A study by researchers at the Karolinska Instituet in Sweden has discovered that the presence of oral bacteria in cystic tumours provides a guide to their severity.
It’s an important development because to date, the only effective way of determining how severe the tumour has been to conduct an invasive operation which places a strain on the patient and medical services.
Often these operations take place very late in the diagnosis picture with pancreatic cancers often discovered late when prognosis is generally poor. (Diagnosis is complicated by the fact that not all tumours that occur in the pancreas are cancerous.)
The new detection method relies instead on the fact that oral bacteria is most present “at the stage where the cysts are starting to show signs of cancer”, according to corresponding author Margaret Sällberg Chen, docent and senior lecturer at the Department of Dental Medicine, Karolinska Institutet.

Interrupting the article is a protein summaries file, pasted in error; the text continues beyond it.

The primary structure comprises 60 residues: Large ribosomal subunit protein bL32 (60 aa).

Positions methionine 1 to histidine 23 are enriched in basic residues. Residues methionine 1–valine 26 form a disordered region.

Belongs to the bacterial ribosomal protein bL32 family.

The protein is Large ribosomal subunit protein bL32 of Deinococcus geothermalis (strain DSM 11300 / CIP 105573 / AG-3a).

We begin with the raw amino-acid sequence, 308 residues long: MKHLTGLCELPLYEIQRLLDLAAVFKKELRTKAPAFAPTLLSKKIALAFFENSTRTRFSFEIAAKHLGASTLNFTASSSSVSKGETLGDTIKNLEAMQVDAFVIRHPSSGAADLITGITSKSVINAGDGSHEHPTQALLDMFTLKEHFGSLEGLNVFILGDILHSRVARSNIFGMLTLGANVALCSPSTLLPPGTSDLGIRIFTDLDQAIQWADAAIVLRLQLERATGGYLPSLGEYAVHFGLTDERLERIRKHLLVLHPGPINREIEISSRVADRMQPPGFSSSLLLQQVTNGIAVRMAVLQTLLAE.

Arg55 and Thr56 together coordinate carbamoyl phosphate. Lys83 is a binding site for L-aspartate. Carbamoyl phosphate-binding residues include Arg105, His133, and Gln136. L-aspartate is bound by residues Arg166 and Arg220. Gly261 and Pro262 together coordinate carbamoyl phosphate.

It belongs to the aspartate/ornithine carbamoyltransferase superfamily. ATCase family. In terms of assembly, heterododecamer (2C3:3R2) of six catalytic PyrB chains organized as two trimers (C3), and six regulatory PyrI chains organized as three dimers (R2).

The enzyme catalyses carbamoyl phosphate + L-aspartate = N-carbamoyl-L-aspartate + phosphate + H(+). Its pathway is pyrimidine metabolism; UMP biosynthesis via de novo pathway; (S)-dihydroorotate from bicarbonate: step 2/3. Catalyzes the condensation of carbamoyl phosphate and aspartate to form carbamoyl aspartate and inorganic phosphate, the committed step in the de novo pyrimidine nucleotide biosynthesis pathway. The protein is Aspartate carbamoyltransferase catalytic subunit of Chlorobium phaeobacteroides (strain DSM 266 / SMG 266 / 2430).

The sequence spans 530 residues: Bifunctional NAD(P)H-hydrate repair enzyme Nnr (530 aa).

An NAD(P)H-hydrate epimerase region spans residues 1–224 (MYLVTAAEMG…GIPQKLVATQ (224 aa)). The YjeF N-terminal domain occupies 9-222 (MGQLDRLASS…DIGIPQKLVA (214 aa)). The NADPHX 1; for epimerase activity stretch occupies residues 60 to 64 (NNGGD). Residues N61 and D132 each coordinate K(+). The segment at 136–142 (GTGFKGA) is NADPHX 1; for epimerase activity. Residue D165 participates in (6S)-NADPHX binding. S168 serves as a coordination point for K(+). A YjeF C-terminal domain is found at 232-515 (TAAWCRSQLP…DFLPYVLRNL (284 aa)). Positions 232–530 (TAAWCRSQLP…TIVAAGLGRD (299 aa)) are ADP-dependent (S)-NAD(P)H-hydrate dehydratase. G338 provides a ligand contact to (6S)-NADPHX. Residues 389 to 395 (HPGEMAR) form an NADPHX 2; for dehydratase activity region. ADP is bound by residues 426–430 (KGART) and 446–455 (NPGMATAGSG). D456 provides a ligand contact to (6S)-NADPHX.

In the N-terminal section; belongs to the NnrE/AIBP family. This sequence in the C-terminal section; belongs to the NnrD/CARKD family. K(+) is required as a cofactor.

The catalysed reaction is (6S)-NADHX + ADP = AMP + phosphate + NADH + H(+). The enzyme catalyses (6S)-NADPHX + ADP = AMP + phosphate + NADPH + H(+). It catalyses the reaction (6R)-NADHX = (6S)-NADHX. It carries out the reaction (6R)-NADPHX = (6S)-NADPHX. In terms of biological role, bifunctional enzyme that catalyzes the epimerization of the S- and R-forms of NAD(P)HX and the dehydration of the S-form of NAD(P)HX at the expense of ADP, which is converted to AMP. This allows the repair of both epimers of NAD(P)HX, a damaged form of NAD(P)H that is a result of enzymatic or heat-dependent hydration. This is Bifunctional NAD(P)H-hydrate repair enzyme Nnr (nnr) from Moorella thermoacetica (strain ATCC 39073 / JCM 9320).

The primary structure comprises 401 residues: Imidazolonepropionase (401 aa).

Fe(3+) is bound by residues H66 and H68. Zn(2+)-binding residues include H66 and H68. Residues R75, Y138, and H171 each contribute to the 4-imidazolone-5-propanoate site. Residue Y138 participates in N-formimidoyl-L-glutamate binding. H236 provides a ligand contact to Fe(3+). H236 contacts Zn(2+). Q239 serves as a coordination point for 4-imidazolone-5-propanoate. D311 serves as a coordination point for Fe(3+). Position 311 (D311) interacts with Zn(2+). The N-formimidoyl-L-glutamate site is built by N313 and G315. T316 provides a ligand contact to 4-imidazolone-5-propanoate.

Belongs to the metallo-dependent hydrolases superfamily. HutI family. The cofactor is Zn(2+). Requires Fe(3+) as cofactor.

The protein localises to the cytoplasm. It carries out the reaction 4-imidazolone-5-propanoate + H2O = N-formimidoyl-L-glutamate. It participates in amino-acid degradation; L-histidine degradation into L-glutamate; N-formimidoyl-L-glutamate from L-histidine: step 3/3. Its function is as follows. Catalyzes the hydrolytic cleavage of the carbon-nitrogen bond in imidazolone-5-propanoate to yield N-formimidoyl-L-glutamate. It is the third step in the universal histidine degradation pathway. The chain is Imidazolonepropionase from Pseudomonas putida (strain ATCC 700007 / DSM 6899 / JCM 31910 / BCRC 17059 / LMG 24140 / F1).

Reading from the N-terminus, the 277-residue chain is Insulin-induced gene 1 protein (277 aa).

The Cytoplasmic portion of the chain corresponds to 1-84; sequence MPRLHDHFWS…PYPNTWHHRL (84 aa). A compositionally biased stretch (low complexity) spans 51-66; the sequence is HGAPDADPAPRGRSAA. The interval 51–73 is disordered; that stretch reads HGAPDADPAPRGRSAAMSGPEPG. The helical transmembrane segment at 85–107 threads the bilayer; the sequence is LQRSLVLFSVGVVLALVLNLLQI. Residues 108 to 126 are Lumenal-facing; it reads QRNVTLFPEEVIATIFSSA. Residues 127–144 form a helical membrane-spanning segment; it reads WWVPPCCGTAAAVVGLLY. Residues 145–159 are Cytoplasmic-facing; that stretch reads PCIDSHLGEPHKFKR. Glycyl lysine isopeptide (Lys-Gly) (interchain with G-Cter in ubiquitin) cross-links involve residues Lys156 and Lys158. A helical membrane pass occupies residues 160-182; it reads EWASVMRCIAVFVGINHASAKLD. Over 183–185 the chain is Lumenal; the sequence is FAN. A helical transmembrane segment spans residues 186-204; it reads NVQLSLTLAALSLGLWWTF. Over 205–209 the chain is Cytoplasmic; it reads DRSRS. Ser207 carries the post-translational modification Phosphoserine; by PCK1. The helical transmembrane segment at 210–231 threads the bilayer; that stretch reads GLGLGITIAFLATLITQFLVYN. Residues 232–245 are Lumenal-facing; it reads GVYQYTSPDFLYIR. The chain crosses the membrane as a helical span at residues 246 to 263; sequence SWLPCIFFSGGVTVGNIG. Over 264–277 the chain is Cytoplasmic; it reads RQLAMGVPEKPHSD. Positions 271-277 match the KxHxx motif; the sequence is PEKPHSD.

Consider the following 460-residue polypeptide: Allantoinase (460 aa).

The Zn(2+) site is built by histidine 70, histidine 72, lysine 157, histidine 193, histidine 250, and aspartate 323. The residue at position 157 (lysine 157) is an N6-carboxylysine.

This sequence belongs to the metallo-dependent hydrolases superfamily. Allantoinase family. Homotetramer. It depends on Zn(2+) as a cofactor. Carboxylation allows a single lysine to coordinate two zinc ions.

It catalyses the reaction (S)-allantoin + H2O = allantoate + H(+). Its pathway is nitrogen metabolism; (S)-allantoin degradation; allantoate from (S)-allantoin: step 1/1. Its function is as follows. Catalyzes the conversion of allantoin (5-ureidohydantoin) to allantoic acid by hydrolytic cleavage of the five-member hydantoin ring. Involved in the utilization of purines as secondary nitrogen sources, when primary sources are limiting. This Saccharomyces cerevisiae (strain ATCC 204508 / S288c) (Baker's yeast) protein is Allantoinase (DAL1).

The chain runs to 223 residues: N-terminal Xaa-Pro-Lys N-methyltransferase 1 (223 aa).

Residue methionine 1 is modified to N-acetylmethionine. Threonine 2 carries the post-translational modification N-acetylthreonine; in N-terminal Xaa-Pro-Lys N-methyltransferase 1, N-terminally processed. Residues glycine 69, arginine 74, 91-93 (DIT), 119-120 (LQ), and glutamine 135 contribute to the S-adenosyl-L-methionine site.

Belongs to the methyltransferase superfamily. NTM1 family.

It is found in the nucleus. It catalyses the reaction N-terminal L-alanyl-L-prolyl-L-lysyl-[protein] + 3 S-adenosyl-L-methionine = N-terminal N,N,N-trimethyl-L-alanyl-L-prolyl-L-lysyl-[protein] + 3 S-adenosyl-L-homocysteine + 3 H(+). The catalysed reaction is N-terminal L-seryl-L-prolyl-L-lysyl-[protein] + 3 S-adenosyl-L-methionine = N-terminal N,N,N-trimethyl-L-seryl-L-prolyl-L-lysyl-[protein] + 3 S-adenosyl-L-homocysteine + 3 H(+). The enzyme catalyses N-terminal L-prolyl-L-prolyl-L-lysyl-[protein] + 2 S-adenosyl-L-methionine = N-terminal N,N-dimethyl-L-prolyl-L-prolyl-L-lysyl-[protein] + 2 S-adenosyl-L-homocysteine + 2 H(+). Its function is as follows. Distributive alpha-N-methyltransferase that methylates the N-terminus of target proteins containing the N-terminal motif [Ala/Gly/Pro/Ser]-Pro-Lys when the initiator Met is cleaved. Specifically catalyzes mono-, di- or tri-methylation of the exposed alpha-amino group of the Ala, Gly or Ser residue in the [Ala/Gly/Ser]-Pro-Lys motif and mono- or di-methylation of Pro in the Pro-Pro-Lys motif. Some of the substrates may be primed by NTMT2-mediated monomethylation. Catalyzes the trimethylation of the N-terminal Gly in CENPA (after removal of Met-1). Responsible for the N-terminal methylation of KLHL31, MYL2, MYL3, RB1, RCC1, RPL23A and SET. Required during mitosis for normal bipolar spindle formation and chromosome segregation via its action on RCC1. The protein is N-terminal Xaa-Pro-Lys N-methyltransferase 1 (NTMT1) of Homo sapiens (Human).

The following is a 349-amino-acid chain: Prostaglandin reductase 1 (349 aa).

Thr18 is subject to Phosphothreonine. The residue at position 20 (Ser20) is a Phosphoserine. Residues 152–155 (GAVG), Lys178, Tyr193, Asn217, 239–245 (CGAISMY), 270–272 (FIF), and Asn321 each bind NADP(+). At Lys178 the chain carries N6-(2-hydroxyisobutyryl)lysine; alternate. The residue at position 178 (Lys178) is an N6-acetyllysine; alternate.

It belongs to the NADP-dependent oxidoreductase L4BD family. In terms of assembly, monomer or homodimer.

“What we hope is that this can be used as a biomarker for the early identification of the cancerous cysts that need to be surgically removed to cure cancer, this will in turn also reduce the amount of unnecessary surgery of benignant tumours.”
As Science Daily notes “If further studies show that the bacteria actually affects the pathological process it could lead to new therapeutic strategies using antibacterial agents.”
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